* (restored) * (warning: disturbing image below)
‘My mum told me when I was a baby I slept so intensive so I turned white! So she had to check me all the time if I were still alive! This is serious! That is true! Maybe the whole thing started there? And maybe it started before that? My great great grandmother was a sorceror but only white magic. I have never been into fuckin white magic! I have always hated the Christianity and all faiths who had anything to do with God, but especially the Christianity. I want to get into a cult because it is difficult to understand something from a book with alot of scripts in Sumerian, Hebrew, etc. And it is very dangerous to do something wrong … So I need a cult. Thats another thing. But I must tell you, no one of us is normal.’ — Dead, 1990
(l. to r.) Euronymous, Dead, Necrobutcher
Per Yngve Ohlin (January 16, 1969 – April 8, 1991), better known by his stage name Dead, joined the pioneering Norwegian Death Metal band Mayhem when his down band Morbid folded in 1988. Serious illness as a child and a near death experience convinced him that he had died and was now a being from another world. His beliefs are preserved in the vampiric lyrics he wrote for the album De Mysteriis Dom Sathanas. Dead reputedly carried around the carcass of a crow in a jar and would inhale fumes from it before taking the stage so he could perform with the stench of death in his nostrils. He also took to donning a white greasepaint visage, designed to mimic the pallor of 13th-century plague victims.
Necrobutcher (ex-Mayhem): ‘It wasn’t anything to do with the way Kiss and Alice Cooper used makeup. Dead actually wanted to look like a corpse. He didn’t do it to look cool. He wouldn’t eat for weeks in order to get starving wounds. He would draw snot dripping out of his nose. He was the first black metal musician to use corpse paint.’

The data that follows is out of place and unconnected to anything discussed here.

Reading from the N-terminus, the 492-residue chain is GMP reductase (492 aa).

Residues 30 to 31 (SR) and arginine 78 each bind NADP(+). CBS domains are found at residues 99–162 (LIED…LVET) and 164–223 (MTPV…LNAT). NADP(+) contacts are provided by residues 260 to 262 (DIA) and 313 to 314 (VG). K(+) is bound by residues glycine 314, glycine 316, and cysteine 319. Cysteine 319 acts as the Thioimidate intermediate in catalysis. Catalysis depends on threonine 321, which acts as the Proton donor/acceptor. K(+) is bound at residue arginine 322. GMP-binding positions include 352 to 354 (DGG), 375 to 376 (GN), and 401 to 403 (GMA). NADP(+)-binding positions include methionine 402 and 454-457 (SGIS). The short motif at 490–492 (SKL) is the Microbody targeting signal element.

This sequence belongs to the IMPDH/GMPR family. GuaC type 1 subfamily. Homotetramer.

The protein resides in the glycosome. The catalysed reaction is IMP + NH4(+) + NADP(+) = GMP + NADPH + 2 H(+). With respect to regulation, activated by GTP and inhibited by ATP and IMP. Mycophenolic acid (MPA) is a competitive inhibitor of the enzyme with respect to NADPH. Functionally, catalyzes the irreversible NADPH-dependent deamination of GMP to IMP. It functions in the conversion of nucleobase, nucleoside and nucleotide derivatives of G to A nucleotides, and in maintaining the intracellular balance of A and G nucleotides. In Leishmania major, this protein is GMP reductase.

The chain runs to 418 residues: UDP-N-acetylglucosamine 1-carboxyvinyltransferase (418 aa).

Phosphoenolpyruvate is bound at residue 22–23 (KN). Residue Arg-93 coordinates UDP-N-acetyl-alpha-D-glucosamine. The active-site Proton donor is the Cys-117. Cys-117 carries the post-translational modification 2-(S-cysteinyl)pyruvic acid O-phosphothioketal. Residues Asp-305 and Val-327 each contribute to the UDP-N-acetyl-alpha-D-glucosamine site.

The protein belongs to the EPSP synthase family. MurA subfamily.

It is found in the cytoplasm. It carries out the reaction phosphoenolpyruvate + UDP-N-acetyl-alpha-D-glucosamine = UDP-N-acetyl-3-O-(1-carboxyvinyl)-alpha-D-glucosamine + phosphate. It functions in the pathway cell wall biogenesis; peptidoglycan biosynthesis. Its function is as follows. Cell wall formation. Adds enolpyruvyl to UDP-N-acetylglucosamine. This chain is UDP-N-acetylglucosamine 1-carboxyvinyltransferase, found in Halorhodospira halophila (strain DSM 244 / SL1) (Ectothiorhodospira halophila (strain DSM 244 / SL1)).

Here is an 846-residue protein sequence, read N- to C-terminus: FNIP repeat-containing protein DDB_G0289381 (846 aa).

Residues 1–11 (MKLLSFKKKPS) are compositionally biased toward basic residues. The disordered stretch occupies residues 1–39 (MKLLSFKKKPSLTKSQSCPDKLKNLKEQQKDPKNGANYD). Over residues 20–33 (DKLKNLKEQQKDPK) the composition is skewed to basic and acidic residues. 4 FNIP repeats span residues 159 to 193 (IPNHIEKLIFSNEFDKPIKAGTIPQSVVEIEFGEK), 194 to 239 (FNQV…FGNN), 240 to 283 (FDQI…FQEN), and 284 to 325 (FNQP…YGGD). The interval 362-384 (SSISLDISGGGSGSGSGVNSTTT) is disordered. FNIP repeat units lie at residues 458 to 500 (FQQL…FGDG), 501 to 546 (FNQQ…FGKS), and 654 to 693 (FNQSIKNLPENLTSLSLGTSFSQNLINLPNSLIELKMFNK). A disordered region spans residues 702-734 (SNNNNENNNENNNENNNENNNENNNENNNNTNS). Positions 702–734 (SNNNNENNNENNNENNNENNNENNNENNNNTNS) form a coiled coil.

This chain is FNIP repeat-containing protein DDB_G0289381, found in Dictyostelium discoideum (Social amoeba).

Bård “Faust” Eithun (Emperor): ‘He (Dead) wasn’t a guy you could know very well. I think even the other guys in Mayhem didn’t know him very well. He was hard to get close to. I met him two weeks before he died. I’d met him maybe six to eight times, in all. He had lots of weird ideas. I remember Aarseth was talking about him and said he did not have any humour. He did, but it was very obscure. Honestly, I don’t think he was enjoying living in this world.’
Dead and Hellhammer
In order to complete his corpse-like image, Ohlin would bury his clothes before a concert and dig them up again to wear on the night of the event. According to bandmate Hellhammer, ‘Before the shows, Dead used to bury his clothes into the ground so that they could start to rot and get that “grave” scent. He was a “corpse” on a stage. Once he even asked us to bury him in the ground – he wanted his skin to become pale.’ Whilst singing on stage, Ohlin would often cut himself with hunting knives and broken glass. He claimed to be fascinated by people’s reactions to this. During one concert in Sarpsborg during February 1990, Ohlin cut himself so badly that he had to be taken to hospital due to blood loss.